A lot of folks aspiring to be quants have the incorrect impression that real quants work with mathematical models all the time. They probably got this impression from reading some books purporting to tell them what quants do, and they probably got this impression from hearing about interview questions that cover stochastic calculus or real analysis or topology.
The truth is, I know of no quant jobs that rely purely on mathematics. Some quant jobs require the mastery of math in addition to statistics, but by far, statistics (including simulation techniques like MC) is the primary modeling tool used by quants.
The reason is simple: Wall Street only cares about real-world results. It doesn’t matter how beautiful a math model might be. You need to test it with real-world data and convince others that your statistical test is valid. In fact, when Black and Scholes wrote their famous paper, they tested their theory with data.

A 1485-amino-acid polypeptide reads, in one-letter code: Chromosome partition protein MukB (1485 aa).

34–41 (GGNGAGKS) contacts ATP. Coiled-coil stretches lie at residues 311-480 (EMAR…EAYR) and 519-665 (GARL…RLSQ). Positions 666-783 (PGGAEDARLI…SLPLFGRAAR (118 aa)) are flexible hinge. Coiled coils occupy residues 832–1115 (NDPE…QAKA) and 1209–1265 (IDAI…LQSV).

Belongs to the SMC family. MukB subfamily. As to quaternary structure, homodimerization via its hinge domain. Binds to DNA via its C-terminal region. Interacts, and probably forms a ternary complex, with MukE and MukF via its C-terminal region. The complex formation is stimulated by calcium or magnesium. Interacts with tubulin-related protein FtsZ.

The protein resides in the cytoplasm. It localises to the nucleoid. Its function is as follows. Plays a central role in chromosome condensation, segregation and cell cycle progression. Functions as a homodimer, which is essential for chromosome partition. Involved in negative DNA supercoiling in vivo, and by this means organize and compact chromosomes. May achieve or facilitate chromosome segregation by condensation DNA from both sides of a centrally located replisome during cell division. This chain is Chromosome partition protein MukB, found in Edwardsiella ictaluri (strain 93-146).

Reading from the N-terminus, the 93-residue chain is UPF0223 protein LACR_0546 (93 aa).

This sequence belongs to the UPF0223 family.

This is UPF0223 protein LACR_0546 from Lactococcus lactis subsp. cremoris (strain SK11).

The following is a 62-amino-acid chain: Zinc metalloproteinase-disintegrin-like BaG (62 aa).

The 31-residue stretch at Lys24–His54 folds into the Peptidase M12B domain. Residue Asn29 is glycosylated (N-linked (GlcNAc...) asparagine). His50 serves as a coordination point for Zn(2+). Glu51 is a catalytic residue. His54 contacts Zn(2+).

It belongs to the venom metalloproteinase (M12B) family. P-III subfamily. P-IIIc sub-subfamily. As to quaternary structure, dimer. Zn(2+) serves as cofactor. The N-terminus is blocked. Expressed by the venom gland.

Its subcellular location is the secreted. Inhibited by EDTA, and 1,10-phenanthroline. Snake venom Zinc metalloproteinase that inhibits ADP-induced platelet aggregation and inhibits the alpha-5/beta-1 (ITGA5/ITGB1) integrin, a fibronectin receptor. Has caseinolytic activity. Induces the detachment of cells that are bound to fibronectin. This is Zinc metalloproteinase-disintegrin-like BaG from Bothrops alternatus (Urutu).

Moreover, it’s extremely difficult to come up with a purely original and purely theoretical model. This only happens once every decade or two. If you’re the person who is lucky enough to create such an idea, someone will still need to test it, which means someone must know what statistical methodology to employ, and someone must write a computer program to implement the model and the test. I seriously doubt any Wall Street firm, big or small, is willing to pay you six figures a year to just sit around and imagine mathematical models. In fact, the vast majority of quants are paid to implement other people’s models, which usually are found in academic literature or simply based off a boss’ ideas.
So, if you’re considering what courses to take or what books to read to prepare yourself for the quant job search process, I highly recommend you get some fundamental mathematics knowledge first — after all, math is foundation of everything quantitative — but instead of studying advanced topics like stochastics or string theory just so you can hope to impress your interviewers, you’ll do better by studying statistics, and its cousin of econometrics, in-depth. Time series, for example, is used almost everywhere on Wall Street.